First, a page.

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The relative embryotoxicity of 1,3-dichloro-2-propanol on primary chick embryonic cells.


L’Huillier, N., Pratten, M.K. and Clothier, R.H.

Toxicology in Vitro, 16(4), 433-442 (2002).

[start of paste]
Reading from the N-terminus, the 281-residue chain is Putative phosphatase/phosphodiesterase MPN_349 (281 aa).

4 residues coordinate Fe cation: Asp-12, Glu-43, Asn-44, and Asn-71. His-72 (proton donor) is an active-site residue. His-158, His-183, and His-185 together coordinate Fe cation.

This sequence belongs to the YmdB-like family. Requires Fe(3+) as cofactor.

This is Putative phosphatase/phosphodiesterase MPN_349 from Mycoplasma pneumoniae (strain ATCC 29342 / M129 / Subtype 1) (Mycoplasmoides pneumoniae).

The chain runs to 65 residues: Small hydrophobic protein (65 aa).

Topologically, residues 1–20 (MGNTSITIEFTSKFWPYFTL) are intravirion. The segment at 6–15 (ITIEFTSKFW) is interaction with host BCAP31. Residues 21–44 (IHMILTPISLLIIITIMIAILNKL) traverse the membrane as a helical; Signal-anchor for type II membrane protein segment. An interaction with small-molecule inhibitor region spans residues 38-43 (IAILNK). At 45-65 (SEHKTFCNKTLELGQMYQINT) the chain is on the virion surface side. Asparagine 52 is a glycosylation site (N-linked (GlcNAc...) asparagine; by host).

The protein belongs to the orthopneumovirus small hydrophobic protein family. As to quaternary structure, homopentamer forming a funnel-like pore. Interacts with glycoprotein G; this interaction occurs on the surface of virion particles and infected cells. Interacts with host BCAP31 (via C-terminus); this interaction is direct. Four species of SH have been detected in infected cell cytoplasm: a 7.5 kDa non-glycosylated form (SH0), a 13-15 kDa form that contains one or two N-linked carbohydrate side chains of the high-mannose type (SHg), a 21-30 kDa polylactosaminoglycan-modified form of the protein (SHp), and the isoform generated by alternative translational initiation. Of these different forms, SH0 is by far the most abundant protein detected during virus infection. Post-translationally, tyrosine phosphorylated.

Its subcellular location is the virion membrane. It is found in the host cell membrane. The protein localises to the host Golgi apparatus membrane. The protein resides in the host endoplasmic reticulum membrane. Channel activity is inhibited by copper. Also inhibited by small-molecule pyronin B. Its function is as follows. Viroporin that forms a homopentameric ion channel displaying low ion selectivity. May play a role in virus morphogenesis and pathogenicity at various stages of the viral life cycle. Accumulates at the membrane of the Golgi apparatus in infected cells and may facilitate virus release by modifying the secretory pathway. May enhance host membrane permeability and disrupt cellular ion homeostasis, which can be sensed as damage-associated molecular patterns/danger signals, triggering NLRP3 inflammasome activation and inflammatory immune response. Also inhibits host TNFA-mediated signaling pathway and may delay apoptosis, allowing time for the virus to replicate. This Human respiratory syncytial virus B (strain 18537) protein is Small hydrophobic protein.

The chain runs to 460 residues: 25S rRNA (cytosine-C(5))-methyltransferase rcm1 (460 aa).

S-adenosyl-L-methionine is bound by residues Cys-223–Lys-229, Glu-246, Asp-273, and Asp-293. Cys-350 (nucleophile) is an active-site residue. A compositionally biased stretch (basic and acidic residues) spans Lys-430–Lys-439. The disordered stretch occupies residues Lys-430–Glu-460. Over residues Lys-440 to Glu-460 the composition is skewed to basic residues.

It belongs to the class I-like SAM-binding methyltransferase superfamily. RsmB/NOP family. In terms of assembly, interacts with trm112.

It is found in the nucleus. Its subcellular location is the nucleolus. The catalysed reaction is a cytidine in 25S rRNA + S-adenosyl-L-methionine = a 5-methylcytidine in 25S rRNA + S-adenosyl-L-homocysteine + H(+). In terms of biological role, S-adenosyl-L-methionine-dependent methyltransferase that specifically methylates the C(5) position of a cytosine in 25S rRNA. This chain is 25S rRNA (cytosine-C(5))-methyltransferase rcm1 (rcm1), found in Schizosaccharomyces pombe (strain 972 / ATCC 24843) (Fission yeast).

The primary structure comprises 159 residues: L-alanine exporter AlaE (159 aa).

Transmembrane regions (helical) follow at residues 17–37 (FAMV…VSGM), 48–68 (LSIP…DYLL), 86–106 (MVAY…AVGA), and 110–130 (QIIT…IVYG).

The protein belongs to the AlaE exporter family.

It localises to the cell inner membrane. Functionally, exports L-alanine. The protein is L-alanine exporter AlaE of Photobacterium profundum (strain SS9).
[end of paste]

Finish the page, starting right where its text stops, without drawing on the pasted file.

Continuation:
1,3-Dichloro-2-propanol (1,3-DCP) is a chlorinated compound used in the fabrication of industrial products such as hard resins, celluloid or paints. It has also been detected in instant soups and soy sauce. 1,3-DCP has been associated with major necrosis of the liver in humans [Chem.–Bio. Interact. 80 (1991) 73]. In humans and laboratory animals, 1,3-DCP is metabolised to dichloroacetone (1,3-DCA) by cytochromes P450 2E1 and 1A2 [J. University Occup. Environ. Health 14 (1992) 13]. 1,3-DCA is a hepatotoxin. We suggest that 1,3-DCA could be embryotoxic at doses that do not cause adverse maternal hepatic damage. To investigate the embryotoxic effects of 1,3-DCA, we have adapted a micromass culture method from Atterwill and colleagues [1992. A tiered system for in vitro neurotoxicity testing. In: Zbinden, G. (Ed.), The Brain in Bits and Pieces. Verlag M.T.C., Vollikon, pp. 89–91], using chick midbrain cells and from Wiger et al. [Pharmacol. Toxicol. 62 (1988) 32] using chick mesenchymal cells. The basis of the micromass system is that embryotoxins in vitro are likely to affect development and differentiation of disaggregated neuronal and limb bud micromass cultures. The endpoints chosen for the midbrain assay are resazurin reduction (viability), total protein content (cell number), morphological quantification of neuronal cultures (neuronal projection number) and of limb bud cultures (cartilage nodule number). Preliminary results using chick whole embryo cultures indicated that 1,3-DCA had an inhibitory effect on whole chick embryo development. We also found that embryonic derived cells were sensitive to 1,3-DCA but not 1,3-DCP at concentrations above 1 μImage, suggesting a potential teratogenic effect of 1,3-DCA. The exposure to 1,3-DCP is not limited to industrial settings, and hence a better knowledge of its effects and tissue specific actions on embryonic-derived cells would be beneficial.